are gathered here for the Consortium on National consensus for Emergency Contraception
with an aim to make the drug freely available and to include it in the National
Family Welfare Programme. But, I want to convey an important message that free
availability of EC will reduce the regular contraceptive use.
Emergency Contraception as the name implies is for use only in emergency situations.
These are condom tear, rape etc. To ensure this, Emergency Contraception (EC)
should not be freely available as over the counter, but only after consultation
with a registered medical practitioner.
availability will lead to omission of contact with a doctor who, while prescribing
proper use of EC, would also counsel the patient for regular contraceptive use.
Free availability will lead to increased or repeated use, this would lead to decrease
in regular contraceptive use.
who are not regular users of regular contraception will find an easy way out with
easy availability of EC. Why should a woman pop a pill everyday or use condoms
which require motivation from the male partner ? Taking 4 pills after an act may
be simpler for her! Taking EC without proper counselling and repeated misuse will
expose a woman to high doses of hormones and higher failure rates.
Easy availability with wide publicity that there are no contra-indications to
use of EC except pregnancy and no significant side-effects, will lure patients
to use EC on a regular basis decreasing the use of regular contraception. The
higher failure rates with EC may discourage the patient from using regular oral
contraceptive pills also.
Repeated misuse of
EC will result in a higher failure rate and more side-effects. This will indirectly
make it unpopular. Hence, it is my plea that EC should not be easily available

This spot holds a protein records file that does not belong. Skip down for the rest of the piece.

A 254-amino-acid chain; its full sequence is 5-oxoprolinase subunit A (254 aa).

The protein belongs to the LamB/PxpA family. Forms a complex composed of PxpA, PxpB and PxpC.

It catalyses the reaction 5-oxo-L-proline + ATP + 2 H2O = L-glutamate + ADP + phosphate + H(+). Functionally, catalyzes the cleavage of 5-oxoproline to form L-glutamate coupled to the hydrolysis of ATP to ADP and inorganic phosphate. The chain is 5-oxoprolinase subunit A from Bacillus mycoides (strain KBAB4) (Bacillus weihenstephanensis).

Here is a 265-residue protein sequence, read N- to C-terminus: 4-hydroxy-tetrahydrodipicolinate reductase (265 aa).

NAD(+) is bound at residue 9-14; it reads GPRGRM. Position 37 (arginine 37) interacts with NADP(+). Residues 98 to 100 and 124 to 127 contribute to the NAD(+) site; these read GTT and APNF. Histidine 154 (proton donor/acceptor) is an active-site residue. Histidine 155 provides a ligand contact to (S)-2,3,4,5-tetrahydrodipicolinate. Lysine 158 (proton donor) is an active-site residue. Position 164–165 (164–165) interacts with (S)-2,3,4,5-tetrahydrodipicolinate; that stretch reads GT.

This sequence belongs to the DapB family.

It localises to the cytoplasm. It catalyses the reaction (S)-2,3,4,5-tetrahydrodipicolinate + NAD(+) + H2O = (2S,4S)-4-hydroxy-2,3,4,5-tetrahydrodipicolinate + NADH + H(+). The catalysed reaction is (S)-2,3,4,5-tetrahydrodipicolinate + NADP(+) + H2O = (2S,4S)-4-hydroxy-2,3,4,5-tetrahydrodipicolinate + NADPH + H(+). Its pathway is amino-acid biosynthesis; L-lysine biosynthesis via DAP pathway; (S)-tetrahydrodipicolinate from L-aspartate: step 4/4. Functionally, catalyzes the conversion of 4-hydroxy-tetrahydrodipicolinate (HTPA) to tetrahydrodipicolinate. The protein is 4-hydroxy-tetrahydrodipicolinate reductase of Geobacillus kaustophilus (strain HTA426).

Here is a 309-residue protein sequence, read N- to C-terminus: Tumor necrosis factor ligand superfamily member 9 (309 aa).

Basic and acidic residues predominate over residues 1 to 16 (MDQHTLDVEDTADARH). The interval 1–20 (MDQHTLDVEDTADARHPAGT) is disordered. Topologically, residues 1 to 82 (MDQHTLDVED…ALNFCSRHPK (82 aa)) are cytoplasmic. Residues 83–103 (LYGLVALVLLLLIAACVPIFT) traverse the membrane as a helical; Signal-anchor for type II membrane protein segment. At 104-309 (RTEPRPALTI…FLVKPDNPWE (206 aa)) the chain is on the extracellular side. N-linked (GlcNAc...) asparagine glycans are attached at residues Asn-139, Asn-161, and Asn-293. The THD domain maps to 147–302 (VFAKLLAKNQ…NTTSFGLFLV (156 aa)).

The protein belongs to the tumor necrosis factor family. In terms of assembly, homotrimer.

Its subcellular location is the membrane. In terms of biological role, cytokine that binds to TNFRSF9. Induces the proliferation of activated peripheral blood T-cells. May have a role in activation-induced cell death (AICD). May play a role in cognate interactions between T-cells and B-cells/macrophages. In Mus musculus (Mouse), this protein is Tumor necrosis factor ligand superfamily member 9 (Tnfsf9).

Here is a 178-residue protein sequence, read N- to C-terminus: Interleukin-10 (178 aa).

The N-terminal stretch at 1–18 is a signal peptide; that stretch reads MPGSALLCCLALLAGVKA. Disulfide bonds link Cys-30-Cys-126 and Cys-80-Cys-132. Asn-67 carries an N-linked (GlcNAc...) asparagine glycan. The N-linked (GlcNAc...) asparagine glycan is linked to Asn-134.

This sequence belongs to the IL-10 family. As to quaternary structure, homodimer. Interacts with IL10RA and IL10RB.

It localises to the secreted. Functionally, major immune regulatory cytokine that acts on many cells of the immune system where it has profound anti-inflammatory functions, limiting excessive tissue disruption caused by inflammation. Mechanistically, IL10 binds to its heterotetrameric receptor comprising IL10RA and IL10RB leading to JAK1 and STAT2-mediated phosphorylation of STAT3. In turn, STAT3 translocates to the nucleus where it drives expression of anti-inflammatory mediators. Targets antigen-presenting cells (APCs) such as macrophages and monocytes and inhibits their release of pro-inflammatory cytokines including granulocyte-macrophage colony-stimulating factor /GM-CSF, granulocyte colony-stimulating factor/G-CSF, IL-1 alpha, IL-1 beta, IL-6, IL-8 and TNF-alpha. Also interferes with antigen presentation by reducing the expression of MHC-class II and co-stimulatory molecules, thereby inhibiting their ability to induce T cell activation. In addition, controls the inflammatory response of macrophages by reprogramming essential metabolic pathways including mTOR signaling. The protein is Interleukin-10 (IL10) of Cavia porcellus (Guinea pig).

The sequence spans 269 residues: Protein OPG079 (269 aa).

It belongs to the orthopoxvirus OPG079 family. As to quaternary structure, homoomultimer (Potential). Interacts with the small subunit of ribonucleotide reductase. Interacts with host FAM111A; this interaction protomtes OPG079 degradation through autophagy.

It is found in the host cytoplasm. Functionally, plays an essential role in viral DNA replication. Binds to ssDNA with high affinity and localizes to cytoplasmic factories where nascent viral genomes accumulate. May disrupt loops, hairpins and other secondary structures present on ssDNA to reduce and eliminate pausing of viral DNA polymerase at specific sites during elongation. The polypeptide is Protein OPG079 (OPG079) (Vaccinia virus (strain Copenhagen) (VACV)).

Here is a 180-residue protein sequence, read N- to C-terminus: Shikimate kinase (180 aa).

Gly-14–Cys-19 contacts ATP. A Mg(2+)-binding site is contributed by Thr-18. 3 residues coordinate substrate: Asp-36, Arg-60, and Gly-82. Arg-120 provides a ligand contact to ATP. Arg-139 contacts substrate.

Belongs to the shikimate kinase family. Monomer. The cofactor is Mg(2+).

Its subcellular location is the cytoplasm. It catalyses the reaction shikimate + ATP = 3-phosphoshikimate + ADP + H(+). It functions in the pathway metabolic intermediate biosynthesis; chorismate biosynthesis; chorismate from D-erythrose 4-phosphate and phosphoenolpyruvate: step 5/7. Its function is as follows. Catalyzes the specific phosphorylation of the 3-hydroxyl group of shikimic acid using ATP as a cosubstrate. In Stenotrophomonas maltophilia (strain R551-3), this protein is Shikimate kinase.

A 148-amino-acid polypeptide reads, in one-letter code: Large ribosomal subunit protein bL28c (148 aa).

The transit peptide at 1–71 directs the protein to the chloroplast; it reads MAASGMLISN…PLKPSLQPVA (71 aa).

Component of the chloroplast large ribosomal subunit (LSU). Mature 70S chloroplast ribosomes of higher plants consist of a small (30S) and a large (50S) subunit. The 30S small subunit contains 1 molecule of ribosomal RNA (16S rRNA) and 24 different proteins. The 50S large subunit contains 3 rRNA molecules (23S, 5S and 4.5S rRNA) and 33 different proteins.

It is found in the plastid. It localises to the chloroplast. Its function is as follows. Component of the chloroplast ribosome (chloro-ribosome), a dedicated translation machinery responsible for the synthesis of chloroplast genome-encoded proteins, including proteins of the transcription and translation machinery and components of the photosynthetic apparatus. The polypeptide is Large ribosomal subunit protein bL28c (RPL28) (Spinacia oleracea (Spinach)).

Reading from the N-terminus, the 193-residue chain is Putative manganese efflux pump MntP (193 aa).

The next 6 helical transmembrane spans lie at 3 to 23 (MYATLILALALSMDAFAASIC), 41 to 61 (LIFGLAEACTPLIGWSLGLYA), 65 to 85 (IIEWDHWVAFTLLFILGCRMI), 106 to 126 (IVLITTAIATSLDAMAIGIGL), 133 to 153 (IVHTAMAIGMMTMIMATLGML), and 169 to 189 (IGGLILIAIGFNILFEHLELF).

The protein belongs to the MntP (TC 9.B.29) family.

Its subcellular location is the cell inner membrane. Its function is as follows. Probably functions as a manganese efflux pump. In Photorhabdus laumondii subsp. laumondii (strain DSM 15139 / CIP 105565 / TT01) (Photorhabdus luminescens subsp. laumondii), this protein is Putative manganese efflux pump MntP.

but only in certain emergency situations under the guidance of a doctor.
will be speaking against the topic “availability
of EC will reduce the use of regular contraceptives”. We have to review the topic
under two aspects viz apprehension and fact. First let us look at the facts
l In India, the contraceptive prevalence rate
is low, about 48%.
l Awareness of the contraceptives
available is low, forget about the efficacy.
l Awareness of EC is non-existent if we ask the general public.
Availability of ECs would, in fact, increase the use of regular contraceptives,
as ECs are nothing but altered and higher doses of regular contraceptives. We
should educate women about the EC use of Copper IUDs. The window period of this
can be still better, upto 5-7 days. So it is a fantastic EC and it has got a very
good efficacy rate. Also, EC has no different role to play; it just plays a crucial
emergency role. It has been proved by studies in different countries that availability
of EC would, in fact, increase the use of regular contraceptives. In Sri Lanka,
a limited study was done on increase in use of EC. It resulted in the increase
of faith in regular contraceptives when they know these are the ECs which can
be taken in emergency cases. It has led to more acceptance.
The side-effects are undesirable but there are some positive points. It is the
general psyche that if there is nausea and vomiting, then the drug is strong and
effective. So, if the woman gets nausea and vomiting, then it is a positive point
and she is sure that she is going to get her periods. The other thing is that
nausea and vomiting with EC will restrict its use for emergency only.
Before I conclude, I would like to tell you a story. There was once a conflict
of ego between the two Gods – the God Shani and the Goddess Laxmi. They tried
to test and find out the views of a Brahmin. They asked him, ‘What do you think,
who is more respected and who is more liked, the Shani or the Laxmi?’ Then the
poor Brahmin said, “Madam and Sir please give me one hour”. After one hour, when
the God and Goddess came back, the Brahmin replied to Shani that “God, you are
definitely respected but people like you when you leave them”. Then he turned
to Laxmi and said “Madam you are definitely liked the most but people do not like
you when you leave them”.
Now about EC, I must
say that we have taken since 1996, about 4 years, and I do not know how much longer
we will take to make it available for our women. We have to come out and consider
the views of the users, the providers, the industry and we also have to consider
the advocacy groups’ views. Our priorities should be very clear.
ECPs should be made available in the form of kits. We should remove any misconception
at both provider and user levels. Improve the IEC. This would result in increased
preferential acceptance, not only for Ec but overall contraceptive prevalence
rate among couples, youth and other groups.